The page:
I always get asked “what is the best desk set up?” I always answer with movement and awareness of your habits. This article is great and nails that! It is sad to think our healthcare system pays for what’s already broken in our bodies vs self care. This was a great read and really shed some light on important positions with easily digestible information. Thanks so much for sharing


Thank you for detailed explanation on how prolonged sedentary position and modern day habits affect our long term health. Many people prioritize only on maintaining “good seating posture”. This article further emphasized the need to also have good dose of daily and varied movements.

Becky Matter

There must be a body sensor app by now that can tell you when your posture is getting worse while sitting and working at a computer. While it seems simple to get into correct alignment (e.g., neutral pelvis) it is hard to stay in it as we get absorbed into brain focused work. I will definitely try the Courageous ball exercises and see if that helps with paying more consistent attention to sitting/working body position.


I appreciate the authors presentation of the exercises that will increase mobility, breath, postural activation, relief and counterbalance to “office ergonomic” tasks… Some thoughts are that there is often an idea that focuses on the person being responsible (as they should be) to preparing/recovering their body to be resilient for the tasks at hand – One of the important things (there are multitude of approaches) about ergonomics is recognizing that the task must fit the capacity of the human – so if someone is asked to do a task that the only way they can do it is to flex… Read more »

Allison English

One of the populations I work with are the desk workers of corporate America and I love how you pointed out that even though many of these individuals exercise daily, they are still sitting way too much with less than ideal posture and developing compensations. These are some wonderful simple exercises I can’t wait to try out on my next corporate group class to help improve their postural awareness while sitting at the desk. I also found it super interesting to learn more about the role of heart rate variability in health beyond cardiovascular recovery from intense workouts – thank… Read more »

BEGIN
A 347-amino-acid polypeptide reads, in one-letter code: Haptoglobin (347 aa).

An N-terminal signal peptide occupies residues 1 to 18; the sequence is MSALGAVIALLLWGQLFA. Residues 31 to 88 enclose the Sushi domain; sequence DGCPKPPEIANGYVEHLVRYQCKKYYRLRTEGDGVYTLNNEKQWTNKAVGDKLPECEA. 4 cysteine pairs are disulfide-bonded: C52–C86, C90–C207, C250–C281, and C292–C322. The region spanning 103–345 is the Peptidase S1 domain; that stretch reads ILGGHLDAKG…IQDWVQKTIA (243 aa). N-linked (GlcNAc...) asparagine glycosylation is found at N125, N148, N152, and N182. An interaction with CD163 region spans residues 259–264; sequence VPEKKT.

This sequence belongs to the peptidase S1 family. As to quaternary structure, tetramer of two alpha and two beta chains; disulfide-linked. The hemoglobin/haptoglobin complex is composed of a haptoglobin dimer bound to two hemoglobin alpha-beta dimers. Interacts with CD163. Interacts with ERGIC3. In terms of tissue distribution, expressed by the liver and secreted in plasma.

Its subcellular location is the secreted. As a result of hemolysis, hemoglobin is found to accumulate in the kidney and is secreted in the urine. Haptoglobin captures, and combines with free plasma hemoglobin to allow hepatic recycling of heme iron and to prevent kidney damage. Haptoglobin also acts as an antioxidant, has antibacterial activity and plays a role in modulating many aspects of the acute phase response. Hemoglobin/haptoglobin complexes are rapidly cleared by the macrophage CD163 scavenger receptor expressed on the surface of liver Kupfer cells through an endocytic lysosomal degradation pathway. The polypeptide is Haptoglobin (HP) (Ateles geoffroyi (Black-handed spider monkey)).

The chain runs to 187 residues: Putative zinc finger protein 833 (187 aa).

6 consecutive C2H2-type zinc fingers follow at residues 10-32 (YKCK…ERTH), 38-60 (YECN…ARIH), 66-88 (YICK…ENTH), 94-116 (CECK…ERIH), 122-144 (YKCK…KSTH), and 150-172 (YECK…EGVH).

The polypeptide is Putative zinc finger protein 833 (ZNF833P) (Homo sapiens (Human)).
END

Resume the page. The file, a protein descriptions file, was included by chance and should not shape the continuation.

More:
I am a High School teacher in the tech neck age and I see all kinds of posture issues. I actually go through proper alignment and posture with my students both sitting and standing. A lot of students really enjoy when I do wellness Wednesdays. I also liked the suggestions for creating a more ergonomic workspace. I never thought about using the corgeous as a lumbar support. I don’t sit that often, but when I do, I’m going to try that from now on!

Primavera G

It was great to learn that increasing heart rate variability is important to minimize risk of disease. It was also good to connect this idea with what are unrecognized stressors in our sedentary life and how they can keep our “fight or flight” response on for prolonged periods, decreasing our HRv. It makes me want to engage in more deep long exhales during my restful periods.

Ashley Vasas

A fascinating and well-informed article to remind us all of the importance of maintaining good posture when working. After a year of suddenly having to work from home in less than ideal setups, I think a lot of people could benefit from this.


Easy exercises to introduce in a day!

Laurianne Gaudet

Thank for this article! Indeed, modern ergonomics masks the human body. We adapt too much a sedentary lifestyle. It’s time to get up, move and roll with the YTU balls!

Evelyne Demers

Thank you for the tips. I will try the pelvic tilts and the seated posture support. I already integrated some rolling pause at work and it make a huge difference. I agree that we really need to bring awereness into our posture. For sure when we are too focus for a long time we slump..


This article is a self care gold mine! Now more than ever during the covid-19 pandemic with more people working from home. I particularly loved the ‘seated posture support’ as a great way to propriocieve proper posture and give workers a physical reminder not to slouch.


The tips contained in this article are extremely useful to safeguard posture when in front of a computer for a prolonged period. This is the first time that I see a pelvic tilt exercise using a ball. I definitely look forward to try it!

Cynthia Racine

Thank you for this interesting overview on how to get a better ”desk” posture. I had not seen yet the exercise with the coregeous ball where you roll the circumference of the respiratory diaphragm: it is very relaxing. 😀